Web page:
Wednesday, February 25, 2009

Stimulus, Rail, and the Fallacy of "Shovel Ready"

Pete McCommons makes the obvious link in his column today between the stimulus plan and commuter rail. Rhetoric aside, I actually agree with about 90% of Pete's column today -- I just wish a whole lot more of the stimulus bill was going towards true infrastructure projects -- the rails, sidewalks, parks, roads, etc. that he describes -- rather than social programs and other things that simply further a social agenda.

The true handicap of the stimulus bill in terms of infrastructure is that it only goes for "shovel ready" projects, which are limited in scope and impact. Why is this the case? First of all, you don't get something "shovel ready" unless there is a good chance it is going to happen quickly. It takes too much time and energy. So, while E.H. Culpepper and others have done enormous leg work the Brain Train rail project from Athens to Atlanta, it is by no means "shovel ready." Nor would a 316 upgrade be "shovel ready." However, give us a year and the promise of significant federal money, and I bet this region could have both projects ready.

The sad fact is, with today's regulatory environment, getting something "shovel ready" can take years. Should the burdens of our own state and federal environmental requirements preclude local communities from making the best use of federal infrastructure dollars?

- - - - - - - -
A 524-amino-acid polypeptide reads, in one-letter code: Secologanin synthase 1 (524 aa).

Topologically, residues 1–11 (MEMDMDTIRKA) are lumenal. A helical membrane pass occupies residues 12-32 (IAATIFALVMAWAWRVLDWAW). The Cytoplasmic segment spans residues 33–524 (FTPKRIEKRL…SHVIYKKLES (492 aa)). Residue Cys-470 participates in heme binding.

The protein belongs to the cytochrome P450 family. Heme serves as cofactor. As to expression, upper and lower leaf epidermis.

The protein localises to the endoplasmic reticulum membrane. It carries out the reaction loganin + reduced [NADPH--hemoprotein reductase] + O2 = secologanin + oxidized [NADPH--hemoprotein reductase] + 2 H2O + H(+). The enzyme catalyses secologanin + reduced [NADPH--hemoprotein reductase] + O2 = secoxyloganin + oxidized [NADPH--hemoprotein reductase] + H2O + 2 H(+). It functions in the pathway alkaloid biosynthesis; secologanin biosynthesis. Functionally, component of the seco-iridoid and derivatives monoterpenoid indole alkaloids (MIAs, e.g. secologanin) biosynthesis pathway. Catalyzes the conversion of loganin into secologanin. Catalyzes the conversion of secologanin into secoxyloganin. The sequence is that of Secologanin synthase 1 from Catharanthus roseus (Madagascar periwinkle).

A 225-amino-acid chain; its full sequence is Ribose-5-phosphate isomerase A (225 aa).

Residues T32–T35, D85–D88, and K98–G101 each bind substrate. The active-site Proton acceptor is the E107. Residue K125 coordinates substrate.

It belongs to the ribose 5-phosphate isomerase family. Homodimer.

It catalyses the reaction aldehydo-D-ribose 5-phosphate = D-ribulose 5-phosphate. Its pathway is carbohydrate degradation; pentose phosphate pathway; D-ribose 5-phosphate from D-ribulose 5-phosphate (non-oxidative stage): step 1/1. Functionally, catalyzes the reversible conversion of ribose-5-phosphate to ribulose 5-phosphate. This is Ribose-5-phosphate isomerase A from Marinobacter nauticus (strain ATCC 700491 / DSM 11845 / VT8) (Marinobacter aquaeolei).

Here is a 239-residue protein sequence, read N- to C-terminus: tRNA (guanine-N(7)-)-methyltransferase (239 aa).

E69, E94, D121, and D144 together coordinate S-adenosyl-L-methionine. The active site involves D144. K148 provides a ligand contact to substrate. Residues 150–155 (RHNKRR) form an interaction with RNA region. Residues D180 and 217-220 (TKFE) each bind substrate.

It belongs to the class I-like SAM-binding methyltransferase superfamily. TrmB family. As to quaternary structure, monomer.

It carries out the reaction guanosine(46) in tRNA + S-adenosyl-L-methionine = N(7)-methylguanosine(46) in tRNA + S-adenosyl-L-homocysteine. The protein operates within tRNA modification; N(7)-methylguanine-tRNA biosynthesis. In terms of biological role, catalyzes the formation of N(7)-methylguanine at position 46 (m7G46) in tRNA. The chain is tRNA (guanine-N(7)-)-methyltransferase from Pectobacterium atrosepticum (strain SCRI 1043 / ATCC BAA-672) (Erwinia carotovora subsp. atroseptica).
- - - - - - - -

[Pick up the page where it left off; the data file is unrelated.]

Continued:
Tony said...

I agree that the stimulus package should look more long term beyond "shovel ready," but the (political) reality is two fold: 1) the concept of a stimulus in Washington terms is inherently short-term horizon, and 2) inclusion of funding beyond that horizon would be blasted in the same manner as the Robert Rector column that you cite (i.e., it would be hailed as an extension of "wasteful" federal programs).

And speaking of Mr. Rector, sorry Brian......I personally can't put any stock into any analysis from The Heritage Foundation. Too many ideologues that are too far to the right.

Brian said...

We'll have to agree to disagree on Mr. Rector -- while the Heritage Foundation has its share of ideologues, I try to read pieces for the facts and points they make, and I think he raised an issue that should be discussed rather than dismissed, regardless of the messenger. Dismantling the Clinton era Welfare to Work programs will not be a positive for our country long term.